• 34. Sand Creek Testimony
    “Fingers and ears were cut off the bodies for the jewelry they carried. The body of White Antelope, lying solitarily in the creek bed, was a prime target. Besides scalping him the soldiers cut off his nose, and ears…”
  • 35. Sand Creek Testimony
    “Jis to think of that dog Chivington and his dirty hounds, up thar at Sand Creek. His men shot down squaws, and blew the brains out of little innocent children. You call sich soldiers Christians, do ye? And Indians savages? What deryer 'spose our Heavenly Father, who made both them and us, thinks of these things? I tell you what, I don't like a hostile red skin any more than you do. And when they are hostile, I've fought 'em, hard as any man. But I never yet drew a bead on a squaw or papoose, and I despise the man who would.”
  • 36. Last Chance for Peace
    1867 – US Government forms the Indian Peace Commission – proposed moving all remaining Indians onto two large reservations in the north and south plains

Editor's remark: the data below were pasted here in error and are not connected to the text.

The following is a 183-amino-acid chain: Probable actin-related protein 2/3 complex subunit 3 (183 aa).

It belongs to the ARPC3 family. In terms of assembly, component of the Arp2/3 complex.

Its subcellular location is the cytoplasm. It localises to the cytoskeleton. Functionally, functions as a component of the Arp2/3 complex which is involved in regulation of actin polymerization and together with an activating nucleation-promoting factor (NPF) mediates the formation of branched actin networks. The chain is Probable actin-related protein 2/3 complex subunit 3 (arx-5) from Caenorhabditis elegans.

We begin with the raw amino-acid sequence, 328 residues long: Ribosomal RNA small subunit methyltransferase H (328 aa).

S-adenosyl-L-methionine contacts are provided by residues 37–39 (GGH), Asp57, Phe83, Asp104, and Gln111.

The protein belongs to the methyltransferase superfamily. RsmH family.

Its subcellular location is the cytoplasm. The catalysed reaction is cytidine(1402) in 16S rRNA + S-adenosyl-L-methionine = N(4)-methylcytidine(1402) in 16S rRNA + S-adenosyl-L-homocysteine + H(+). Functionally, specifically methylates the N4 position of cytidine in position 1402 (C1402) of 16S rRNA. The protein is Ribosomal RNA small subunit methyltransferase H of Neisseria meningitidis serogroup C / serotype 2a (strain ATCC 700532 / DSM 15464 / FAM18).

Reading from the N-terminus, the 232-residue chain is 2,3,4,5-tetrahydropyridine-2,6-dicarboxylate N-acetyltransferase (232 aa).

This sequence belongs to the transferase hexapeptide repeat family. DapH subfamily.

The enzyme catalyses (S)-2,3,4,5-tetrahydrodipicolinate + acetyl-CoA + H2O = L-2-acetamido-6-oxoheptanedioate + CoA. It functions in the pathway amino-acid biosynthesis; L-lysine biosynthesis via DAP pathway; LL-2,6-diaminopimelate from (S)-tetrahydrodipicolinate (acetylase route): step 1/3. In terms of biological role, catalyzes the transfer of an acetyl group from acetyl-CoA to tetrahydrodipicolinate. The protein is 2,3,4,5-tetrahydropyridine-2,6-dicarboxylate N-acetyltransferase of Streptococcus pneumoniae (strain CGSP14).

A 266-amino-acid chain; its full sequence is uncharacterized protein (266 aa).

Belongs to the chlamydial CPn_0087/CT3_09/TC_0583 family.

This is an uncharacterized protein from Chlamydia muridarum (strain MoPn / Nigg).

Doomed for failure? Why?
    When Indian leaders signed they couldn’t ensure all of their people would abide by the rules.
    White miners didn’t follow rules either…
    Also—reservations systems were full of corruption by the white guys, and many of the Indians left the reservation because of a lack of basic necessities.
  • 37. Battle of Little Bighorn
    1876 – Miners begin overrunning the Sioux reservation in the Black Hill of the Dakota Territory
    Americans broke treaty, so many of the Lakota left to hunt buffalo at Little Bighorn Mountain
    On June 25th, 1876 Colonel George Custer attacked a group of 2,500 Indians.